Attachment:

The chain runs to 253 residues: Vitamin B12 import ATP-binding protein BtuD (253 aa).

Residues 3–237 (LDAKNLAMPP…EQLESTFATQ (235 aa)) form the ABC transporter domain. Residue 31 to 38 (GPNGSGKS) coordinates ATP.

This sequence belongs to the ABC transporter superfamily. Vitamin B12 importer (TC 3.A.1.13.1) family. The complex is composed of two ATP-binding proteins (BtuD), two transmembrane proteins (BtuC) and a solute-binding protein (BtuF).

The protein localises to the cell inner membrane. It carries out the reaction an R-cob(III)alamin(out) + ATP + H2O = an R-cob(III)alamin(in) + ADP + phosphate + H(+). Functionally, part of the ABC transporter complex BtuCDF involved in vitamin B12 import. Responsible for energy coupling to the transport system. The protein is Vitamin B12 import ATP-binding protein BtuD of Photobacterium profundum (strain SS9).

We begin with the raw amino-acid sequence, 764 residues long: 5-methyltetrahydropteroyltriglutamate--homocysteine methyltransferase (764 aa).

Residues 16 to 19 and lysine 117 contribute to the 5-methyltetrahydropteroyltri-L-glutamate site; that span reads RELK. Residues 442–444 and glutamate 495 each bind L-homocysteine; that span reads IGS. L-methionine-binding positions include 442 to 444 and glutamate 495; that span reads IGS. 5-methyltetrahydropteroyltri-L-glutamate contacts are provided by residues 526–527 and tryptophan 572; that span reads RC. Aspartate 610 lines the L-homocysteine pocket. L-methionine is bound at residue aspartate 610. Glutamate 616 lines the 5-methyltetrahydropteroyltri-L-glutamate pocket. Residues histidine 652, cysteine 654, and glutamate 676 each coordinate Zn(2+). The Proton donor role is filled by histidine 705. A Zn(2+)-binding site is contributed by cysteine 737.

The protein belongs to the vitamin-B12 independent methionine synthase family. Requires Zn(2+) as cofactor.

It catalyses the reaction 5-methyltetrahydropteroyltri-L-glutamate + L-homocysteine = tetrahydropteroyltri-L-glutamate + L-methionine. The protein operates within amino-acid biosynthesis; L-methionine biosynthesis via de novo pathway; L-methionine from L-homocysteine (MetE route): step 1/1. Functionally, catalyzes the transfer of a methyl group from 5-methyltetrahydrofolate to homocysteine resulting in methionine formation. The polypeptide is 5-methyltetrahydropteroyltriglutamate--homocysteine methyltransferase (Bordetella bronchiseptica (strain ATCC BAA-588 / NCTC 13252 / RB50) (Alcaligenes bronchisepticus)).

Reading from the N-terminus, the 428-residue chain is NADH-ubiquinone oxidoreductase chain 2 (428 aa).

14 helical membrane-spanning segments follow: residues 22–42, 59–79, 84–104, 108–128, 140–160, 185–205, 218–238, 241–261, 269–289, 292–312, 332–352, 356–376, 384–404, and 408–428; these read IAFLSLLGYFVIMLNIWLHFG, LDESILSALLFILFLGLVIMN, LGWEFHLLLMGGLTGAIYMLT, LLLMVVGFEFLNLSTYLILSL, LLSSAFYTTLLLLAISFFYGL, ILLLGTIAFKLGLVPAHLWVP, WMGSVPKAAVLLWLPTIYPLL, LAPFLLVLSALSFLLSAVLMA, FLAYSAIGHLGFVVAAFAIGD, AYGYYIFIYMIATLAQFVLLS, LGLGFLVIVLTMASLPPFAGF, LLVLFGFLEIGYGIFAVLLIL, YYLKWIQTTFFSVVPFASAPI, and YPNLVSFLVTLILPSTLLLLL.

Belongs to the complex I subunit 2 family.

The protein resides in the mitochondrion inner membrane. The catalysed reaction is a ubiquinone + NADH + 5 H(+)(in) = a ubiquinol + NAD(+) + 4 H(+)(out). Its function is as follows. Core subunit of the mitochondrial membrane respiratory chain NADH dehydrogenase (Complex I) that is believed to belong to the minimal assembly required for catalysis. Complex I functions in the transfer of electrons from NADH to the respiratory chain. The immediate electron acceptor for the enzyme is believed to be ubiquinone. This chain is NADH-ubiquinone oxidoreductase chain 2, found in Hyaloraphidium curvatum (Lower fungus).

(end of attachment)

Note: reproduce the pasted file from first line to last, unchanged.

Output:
The chain runs to 253 residues: Vitamin B12 import ATP-binding protein BtuD (253 aa).

Residues 3–237 (LDAKNLAMPP…EQLESTFATQ (235 aa)) form the ABC transporter domain. Residue 31 to 38 (GPNGSGKS) coordinates ATP.

This sequence belongs to the ABC transporter superfamily. Vitamin B12 importer (TC 3.A.1.13.1) family. The complex is composed of two ATP-binding proteins (BtuD), two transmembrane proteins (BtuC) and a solute-binding protein (BtuF).

The protein localises to the cell inner membrane. It carries out the reaction an R-cob(III)alamin(out) + ATP + H2O = an R-cob(III)alamin(in) + ADP + phosphate + H(+). Functionally, part of the ABC transporter complex BtuCDF involved in vitamin B12 import. Responsible for energy coupling to the transport system. The protein is Vitamin B12 import ATP-binding protein BtuD of Photobacterium profundum (strain SS9).

We begin with the raw amino-acid sequence, 764 residues long: 5-methyltetrahydropteroyltriglutamate--homocysteine methyltransferase (764 aa).

Residues 16 to 19 and lysine 117 contribute to the 5-methyltetrahydropteroyltri-L-glutamate site; that span reads RELK. Residues 442–444 and glutamate 495 each bind L-homocysteine; that span reads IGS. L-methionine-binding positions include 442 to 444 and glutamate 495; that span reads IGS. 5-methyltetrahydropteroyltri-L-glutamate contacts are provided by residues 526–527 and tryptophan 572; that span reads RC. Aspartate 610 lines the L-homocysteine pocket. L-methionine is bound at residue aspartate 610. Glutamate 616 lines the 5-methyltetrahydropteroyltri-L-glutamate pocket. Residues histidine 652, cysteine 654, and glutamate 676 each coordinate Zn(2+). The Proton donor role is filled by histidine 705. A Zn(2+)-binding site is contributed by cysteine 737.

The protein belongs to the vitamin-B12 independent methionine synthase family. Requires Zn(2+) as cofactor.

It catalyses the reaction 5-methyltetrahydropteroyltri-L-glutamate + L-homocysteine = tetrahydropteroyltri-L-glutamate + L-methionine. The protein operates within amino-acid biosynthesis; L-methionine biosynthesis via de novo pathway; L-methionine from L-homocysteine (MetE route): step 1/1. Functionally, catalyzes the transfer of a methyl group from 5-methyltetrahydrofolate to homocysteine resulting in methionine formation. The polypeptide is 5-methyltetrahydropteroyltriglutamate--homocysteine methyltransferase (Bordetella bronchiseptica (strain ATCC BAA-588 / NCTC 13252 / RB50) (Alcaligenes bronchisepticus)).

Reading from the N-terminus, the 428-residue chain is NADH-ubiquinone oxidoreductase chain 2 (428 aa).

14 helical membrane-spanning segments follow: residues 22–42, 59–79, 84–104, 108–128, 140–160, 185–205, 218–238, 241–261, 269–289, 292–312, 332–352, 356–376, 384–404, and 408–428; these read IAFLSLLGYFVIMLNIWLHFG, LDESILSALLFILFLGLVIMN, LGWEFHLLLMGGLTGAIYMLT, LLLMVVGFEFLNLSTYLILSL, LLSSAFYTTLLLLAISFFYGL, ILLLGTIAFKLGLVPAHLWVP, WMGSVPKAAVLLWLPTIYPLL, LAPFLLVLSALSFLLSAVLMA, FLAYSAIGHLGFVVAAFAIGD, AYGYYIFIYMIATLAQFVLLS, LGLGFLVIVLTMASLPPFAGF, LLVLFGFLEIGYGIFAVLLIL, YYLKWIQTTFFSVVPFASAPI, and YPNLVSFLVTLILPSTLLLLL.

Belongs to the complex I subunit 2 family.

The protein resides in the mitochondrion inner membrane. The catalysed reaction is a ubiquinone + NADH + 5 H(+)(in) = a ubiquinol + NAD(+) + 4 H(+)(out). Its function is as follows. Core subunit of the mitochondrial membrane respiratory chain NADH dehydrogenase (Complex I) that is believed to belong to the minimal assembly required for catalysis. Complex I functions in the transfer of electrons from NADH to the respiratory chain. The immediate electron acceptor for the enzyme is believed to be ubiquinone. This chain is NADH-ubiquinone oxidoreductase chain 2, found in Hyaloraphidium curvatum (Lower fungus).